Hmm, what other team do you know in this tournament that has won praise for its intensity and tenacity? That has shown its capacity to cut supply lines to dangerous opposition forwards? That excels at creating the types of wide overloads Ecuador used to pull the Dutch defense apart?

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The American midfield of Tyler Adams, Yunus Musah, and Weston McKennie has wreaked havoc on each of its opponents, including a talented England side. Its defense has been world-class at stifling oppositions as they try to build their attacks. Its attack…well, occasionally its attackers are capable of perfection (see the Iran goal), just not often enough. The forwards and wingers will need to be on their game to beat the Dutch defense, marshaled by Liverpool center back Virgil van Dijk. (That goes double if Pulisic and Sargent can’t play.) Van Dijk might no longer be the world’s best defender, as he was a few years ago, but he’s an imposing challenge for a team that has struggled to score. The goal against Iran was immaculate, but it sure would be nice if the U.S. scored a thunderbolt out of nothing like Gakpo every now and then.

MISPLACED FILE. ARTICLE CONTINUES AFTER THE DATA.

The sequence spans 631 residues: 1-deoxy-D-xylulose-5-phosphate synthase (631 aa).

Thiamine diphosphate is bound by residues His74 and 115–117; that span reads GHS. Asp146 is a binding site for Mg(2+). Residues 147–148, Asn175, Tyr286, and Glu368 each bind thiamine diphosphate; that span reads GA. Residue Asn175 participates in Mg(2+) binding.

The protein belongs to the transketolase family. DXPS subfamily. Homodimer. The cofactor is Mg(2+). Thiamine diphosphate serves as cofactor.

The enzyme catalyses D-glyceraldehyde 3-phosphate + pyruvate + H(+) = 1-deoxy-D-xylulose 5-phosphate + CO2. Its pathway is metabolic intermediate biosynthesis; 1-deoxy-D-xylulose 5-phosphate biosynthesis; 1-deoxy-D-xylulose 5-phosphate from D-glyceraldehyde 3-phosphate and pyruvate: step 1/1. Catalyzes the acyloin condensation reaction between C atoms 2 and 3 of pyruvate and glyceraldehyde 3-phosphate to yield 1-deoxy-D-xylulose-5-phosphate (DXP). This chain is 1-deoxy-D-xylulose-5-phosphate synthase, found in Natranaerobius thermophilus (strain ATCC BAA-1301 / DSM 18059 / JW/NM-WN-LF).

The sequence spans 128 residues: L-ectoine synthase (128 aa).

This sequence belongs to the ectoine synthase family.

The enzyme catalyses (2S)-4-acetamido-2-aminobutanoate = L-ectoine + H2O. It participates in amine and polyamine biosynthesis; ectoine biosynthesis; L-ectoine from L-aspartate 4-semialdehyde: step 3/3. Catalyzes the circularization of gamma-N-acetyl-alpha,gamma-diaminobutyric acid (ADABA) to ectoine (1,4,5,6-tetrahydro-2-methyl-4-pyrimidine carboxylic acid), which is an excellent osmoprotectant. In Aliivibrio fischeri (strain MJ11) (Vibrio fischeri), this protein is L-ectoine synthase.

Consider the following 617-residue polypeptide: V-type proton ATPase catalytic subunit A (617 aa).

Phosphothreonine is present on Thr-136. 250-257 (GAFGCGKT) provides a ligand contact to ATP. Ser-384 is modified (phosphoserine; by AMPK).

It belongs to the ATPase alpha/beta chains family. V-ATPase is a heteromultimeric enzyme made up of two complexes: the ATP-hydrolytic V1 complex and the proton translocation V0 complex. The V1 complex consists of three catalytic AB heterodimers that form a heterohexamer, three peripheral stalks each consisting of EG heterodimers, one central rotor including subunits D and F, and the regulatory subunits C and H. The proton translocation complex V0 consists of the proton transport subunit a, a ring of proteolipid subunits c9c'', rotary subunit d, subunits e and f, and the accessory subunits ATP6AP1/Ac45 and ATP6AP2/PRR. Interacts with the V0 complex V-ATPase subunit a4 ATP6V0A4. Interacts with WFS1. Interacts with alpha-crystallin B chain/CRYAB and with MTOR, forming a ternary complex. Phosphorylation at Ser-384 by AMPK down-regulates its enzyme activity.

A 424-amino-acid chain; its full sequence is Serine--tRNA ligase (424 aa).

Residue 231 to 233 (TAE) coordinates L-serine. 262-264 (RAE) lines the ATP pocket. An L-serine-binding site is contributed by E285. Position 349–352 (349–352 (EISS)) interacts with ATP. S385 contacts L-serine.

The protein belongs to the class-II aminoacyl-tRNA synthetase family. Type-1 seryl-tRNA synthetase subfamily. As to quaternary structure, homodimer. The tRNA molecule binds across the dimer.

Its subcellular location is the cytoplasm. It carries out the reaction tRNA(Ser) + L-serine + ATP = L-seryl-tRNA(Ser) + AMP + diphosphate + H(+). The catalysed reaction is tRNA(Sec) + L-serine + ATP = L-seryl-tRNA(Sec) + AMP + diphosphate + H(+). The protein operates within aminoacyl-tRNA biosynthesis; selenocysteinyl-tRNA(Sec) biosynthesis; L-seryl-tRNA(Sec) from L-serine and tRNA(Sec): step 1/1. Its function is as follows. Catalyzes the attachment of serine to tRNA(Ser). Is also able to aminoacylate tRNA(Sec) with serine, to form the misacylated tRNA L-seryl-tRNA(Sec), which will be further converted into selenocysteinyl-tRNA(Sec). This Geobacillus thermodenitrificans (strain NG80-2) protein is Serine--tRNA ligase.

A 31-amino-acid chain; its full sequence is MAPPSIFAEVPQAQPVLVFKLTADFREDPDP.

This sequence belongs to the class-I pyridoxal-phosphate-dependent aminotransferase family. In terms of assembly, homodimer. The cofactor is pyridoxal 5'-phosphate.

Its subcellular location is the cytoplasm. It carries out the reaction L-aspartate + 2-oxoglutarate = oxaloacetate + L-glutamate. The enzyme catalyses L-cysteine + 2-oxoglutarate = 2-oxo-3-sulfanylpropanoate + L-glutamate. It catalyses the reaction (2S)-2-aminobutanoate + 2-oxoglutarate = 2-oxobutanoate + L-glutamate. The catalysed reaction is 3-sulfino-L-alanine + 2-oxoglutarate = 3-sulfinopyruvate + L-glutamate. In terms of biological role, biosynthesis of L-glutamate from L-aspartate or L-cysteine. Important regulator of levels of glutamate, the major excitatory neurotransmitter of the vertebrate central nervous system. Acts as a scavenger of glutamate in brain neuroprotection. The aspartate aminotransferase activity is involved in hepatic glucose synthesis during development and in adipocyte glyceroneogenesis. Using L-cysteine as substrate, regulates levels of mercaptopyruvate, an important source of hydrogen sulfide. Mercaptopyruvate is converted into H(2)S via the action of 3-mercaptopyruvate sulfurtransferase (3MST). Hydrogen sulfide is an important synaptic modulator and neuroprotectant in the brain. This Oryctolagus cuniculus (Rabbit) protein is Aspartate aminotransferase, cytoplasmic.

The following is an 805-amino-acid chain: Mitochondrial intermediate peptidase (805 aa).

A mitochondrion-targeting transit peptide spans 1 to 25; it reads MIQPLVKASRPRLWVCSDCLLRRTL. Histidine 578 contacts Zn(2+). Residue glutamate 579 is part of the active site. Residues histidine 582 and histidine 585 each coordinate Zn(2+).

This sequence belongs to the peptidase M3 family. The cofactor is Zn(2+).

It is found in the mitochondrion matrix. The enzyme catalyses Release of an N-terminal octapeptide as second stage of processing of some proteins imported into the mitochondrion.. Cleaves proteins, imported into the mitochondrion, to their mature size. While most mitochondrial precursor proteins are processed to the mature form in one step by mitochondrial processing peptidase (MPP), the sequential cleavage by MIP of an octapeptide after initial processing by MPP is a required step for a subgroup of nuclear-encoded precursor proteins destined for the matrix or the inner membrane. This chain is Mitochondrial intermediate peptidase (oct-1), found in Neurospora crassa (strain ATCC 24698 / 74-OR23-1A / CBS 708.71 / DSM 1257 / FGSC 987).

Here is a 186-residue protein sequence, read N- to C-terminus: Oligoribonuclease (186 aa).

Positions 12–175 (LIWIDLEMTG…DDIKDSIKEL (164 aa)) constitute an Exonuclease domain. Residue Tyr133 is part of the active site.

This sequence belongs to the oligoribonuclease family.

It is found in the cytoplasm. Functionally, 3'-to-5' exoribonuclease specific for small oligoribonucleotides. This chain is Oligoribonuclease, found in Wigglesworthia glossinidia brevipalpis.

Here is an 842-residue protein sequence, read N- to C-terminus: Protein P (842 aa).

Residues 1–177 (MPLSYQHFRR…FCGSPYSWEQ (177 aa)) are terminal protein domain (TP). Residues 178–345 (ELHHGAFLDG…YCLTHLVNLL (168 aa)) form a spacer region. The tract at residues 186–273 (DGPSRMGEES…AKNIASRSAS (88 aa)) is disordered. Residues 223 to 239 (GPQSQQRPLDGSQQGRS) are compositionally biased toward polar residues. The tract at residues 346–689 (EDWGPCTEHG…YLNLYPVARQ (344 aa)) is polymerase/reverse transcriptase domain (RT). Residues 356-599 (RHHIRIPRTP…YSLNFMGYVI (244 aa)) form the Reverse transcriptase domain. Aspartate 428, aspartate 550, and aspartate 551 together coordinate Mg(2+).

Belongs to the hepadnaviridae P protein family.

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This might be the key difference between the teams. The Dutch haven’t been great at generating goal-scoring chances for themselves, but so far they haven’t needed great chances to get on the board. This has mostly been about the play of Gakpo, but the squad also boasts forwards like Memphis Depay, Steven Bergwijn and Wout Weghorst, a massive target forward very much in the mold of Kieffer Moore, the Welsh substitute who gave the U.S. so much trouble in the second half of their game.